When I went in I only had a few black troops. By the time we got to Mupa they had chucked out all their black troops and I had them.

Being English and Liberal, that's why I ended up with all the black troops. I said; `Bring them in', because the other guys were horrible to them. Each section had about 5 black troops - two from Unita and a couple from 101 and a tracker. They were really good. The UNITA guys weren't even getting paid, so I got them paid and fed. The UNITA guys never got army pay - they were voluntary - so when they came I got them army pay. They were very chuffed. Well good on him, I just don't happen to believe him. I had enough trouble getting my blokes paid and this [chap] is arranging money for UNITA in the field!

We must have had about 5 or 6 companies. Each platoon used to have at least two or three troops from UNITA, mainly because we were operating in UNITA's area in the beginning, so if we ever hit a contact – what used to happen - if there were signals, we would need to know whether it was UNITA or not. They also learned that if the guys came into big shit - if the terrorists found themselves under fire - they would surrender and say they were from UNITA. There used to be signals. Unita used to control that eastern part - the SADF moved in the corridor - north but not too far east. The eastern part was held by UNITA which was more above 70 than 10. We were on that border because we had moved so Far East in the beginning. Each platoon used to need to have some troops from UNITA, and then we used to have trackers from 101 or 201 - bushmen. Later on - I don't know how - I ended up with a section from 32 as well. At that stage we were really far in. They were all black Portuguese speaking; they couldn't speak to anyone, and a corporal - a white corporal - he was from Veldrif in the Cape.

The guys were very upset because some guys had got shot. They would become uncontrollable - they wouldn't listen to me. I would stop them from - if we were following a spoor which took them into a kraal, and if the guy wouldn't tell them, they would want to shoot him. They used to do what the other guys were doing. We never did.

They treated the prisoners very badly, and I would always object and complain being the paraat little national serviceman loot. We were supposed to take the bodies out and bury them, not blow them up. When I got back I saw that the commandant had given me a very shit report. I never participated in anything like that, and I would not allow my troops to do it. I didn't mind so much when they looted cars and stuff. I didn't regard that as a crime. We were going to flatten the town anyway. I can honestly say that I never contravened the Geneva Convention.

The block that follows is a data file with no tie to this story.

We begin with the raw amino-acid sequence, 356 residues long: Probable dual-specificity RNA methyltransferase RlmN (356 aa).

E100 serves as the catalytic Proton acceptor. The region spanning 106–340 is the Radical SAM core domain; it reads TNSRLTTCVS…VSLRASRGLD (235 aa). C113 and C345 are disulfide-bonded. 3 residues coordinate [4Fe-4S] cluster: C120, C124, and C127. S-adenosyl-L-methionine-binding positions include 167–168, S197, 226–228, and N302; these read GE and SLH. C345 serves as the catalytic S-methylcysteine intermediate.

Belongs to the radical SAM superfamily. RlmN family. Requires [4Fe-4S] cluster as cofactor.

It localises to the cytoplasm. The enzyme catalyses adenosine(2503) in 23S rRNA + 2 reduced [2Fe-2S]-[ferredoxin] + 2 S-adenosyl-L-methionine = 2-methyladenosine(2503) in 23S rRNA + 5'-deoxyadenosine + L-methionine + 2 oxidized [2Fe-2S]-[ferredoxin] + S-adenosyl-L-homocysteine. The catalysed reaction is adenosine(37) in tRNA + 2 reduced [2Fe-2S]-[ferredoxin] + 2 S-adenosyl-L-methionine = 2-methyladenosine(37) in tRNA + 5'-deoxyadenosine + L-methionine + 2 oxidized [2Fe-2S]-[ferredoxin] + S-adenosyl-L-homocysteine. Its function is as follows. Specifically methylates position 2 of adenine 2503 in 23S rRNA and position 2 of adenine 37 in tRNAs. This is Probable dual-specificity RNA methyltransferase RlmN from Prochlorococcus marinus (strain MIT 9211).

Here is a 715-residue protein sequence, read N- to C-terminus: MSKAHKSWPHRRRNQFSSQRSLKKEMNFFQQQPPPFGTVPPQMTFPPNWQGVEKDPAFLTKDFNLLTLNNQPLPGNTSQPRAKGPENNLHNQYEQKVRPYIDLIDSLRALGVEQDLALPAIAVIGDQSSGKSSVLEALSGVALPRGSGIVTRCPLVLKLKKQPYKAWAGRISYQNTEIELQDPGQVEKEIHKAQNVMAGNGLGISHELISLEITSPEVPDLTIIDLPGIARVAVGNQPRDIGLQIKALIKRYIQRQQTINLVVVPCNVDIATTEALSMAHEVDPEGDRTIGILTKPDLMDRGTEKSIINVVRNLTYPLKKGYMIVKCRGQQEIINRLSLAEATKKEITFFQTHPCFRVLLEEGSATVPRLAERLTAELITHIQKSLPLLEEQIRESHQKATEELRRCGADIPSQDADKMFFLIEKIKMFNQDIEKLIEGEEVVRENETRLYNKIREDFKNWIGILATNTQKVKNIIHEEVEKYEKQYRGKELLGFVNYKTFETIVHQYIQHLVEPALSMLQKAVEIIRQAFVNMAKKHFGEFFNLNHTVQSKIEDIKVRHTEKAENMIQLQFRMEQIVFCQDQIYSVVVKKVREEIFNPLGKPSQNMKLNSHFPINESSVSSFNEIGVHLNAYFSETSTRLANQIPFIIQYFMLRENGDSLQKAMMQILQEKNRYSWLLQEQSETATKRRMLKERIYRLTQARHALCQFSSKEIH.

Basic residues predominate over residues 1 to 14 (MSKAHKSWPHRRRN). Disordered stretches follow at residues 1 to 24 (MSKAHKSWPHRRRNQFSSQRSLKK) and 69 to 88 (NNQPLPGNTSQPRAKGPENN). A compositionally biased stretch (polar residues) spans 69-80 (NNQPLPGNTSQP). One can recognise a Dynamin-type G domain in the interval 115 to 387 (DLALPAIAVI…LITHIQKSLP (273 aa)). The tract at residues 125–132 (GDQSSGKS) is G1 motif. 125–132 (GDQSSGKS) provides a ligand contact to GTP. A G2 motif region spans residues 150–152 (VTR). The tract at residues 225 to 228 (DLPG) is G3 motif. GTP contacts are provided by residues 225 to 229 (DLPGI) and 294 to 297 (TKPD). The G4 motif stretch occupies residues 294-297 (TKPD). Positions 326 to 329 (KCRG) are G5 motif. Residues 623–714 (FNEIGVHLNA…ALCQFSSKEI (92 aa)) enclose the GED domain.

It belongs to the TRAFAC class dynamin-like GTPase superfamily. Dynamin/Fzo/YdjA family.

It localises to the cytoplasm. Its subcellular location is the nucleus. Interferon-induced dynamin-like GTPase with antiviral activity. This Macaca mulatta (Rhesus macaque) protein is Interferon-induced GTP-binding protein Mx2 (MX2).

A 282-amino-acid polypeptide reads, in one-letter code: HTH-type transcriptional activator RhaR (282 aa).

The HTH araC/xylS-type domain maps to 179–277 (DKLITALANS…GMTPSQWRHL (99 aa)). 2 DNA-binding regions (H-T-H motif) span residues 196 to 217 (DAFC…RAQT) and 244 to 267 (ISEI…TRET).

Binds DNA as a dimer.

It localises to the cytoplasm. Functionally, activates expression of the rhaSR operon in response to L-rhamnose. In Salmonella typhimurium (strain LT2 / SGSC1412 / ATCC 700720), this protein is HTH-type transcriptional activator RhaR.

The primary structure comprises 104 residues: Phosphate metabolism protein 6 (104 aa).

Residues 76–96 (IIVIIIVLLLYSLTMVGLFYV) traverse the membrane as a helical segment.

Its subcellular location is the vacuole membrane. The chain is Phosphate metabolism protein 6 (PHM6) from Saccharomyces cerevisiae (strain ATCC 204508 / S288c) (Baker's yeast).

Whenever we got a kill, they would blow it up. They wouldn't bury it. They would just pack it with P4 and blow it to smithereens. [Clarification: This was done at least once, shortly after I arrived.]

Confirmed, seen it done. But who would have such large quantities of PE to blow up somany bodies, a few ja, but not lots.

Those were the smaller contacts we had when we first went in and went down the road, and we started off at De Haag. On the first contact the guys blew up the bodies of the enemy who were killed. I could understand it. These guys had done all the ops. They weren't spring chickens. That was their way. I used to get into a lot of shit because being a national serviceman I didn't approve of a lot the things that were going on - the treatment of prisoners - I objected to that and got into all sorts of shit. The standard technique was to bury their heads in the sand.


I used to take a lot of shit because I was the only national serviceman in the whole thing - I was about nineteen and my own troops were about eight years older than me. The camper regiment was Groot Karoo and the campers were 82 Mech. Group. They were wonderful. They really did support me. They knew I knew nothing. Most of the time they would come up and quietly suggest - my sergeants would `quietly suggest' how we do this - the best or the safest way.

My men were ou manne and you couldn't tell them what to do. I was 19. They were great to me. Especially in that situation, I'd have to organise all the food and all the booze - we weren't supposed to have booze in those days. As long as I got them booze.

Op Dolfyn - there might be little on it because it was done by a bunch of campers. That might be why there is no documentation on it.

Because they were campers, the discipline - especially for me coming from national servicemen and coming from 61 where it was very strict and very regimented - you can't really be because these guys are so `together'. You don't have to worry about the safety aspects because they guys were so careful. They had wives and kids that they wanted to get back to. They would always look after each other, and be minimal, and not GV at all. The 61 guys just wanted contacts. These guys just wanted minimum. They didn't want to endanger themselves in any way, which was good. I find interesting as it may demonstrate a reluctance by some CF regimentsto fight. Something we were becoming more and more aware of at the time. The old patriotism was fading away. Long wars are bad, and this one had been going since '75.

19 year old commanding 25 year olds: The worst emotional side of all of that was having to censor their letters. That was horrible. There I was, 19 and without a care in the world. They were all married, all with kids. They would write home to their wives and kids. The most depressing aspect of all that. They were very strict about censorship. I would censor letters and they would pull one in ten letters, and if I hadn't censored it, I was in huge shit. So I had to sit there with a black pen, censoring all these letters that the guys were writing home to their wives and kids. They were all much older and settled down. It didn't bother me with my national service troops. They you are so boggle-eyed - your biggest fear is failure, so you try so much harder.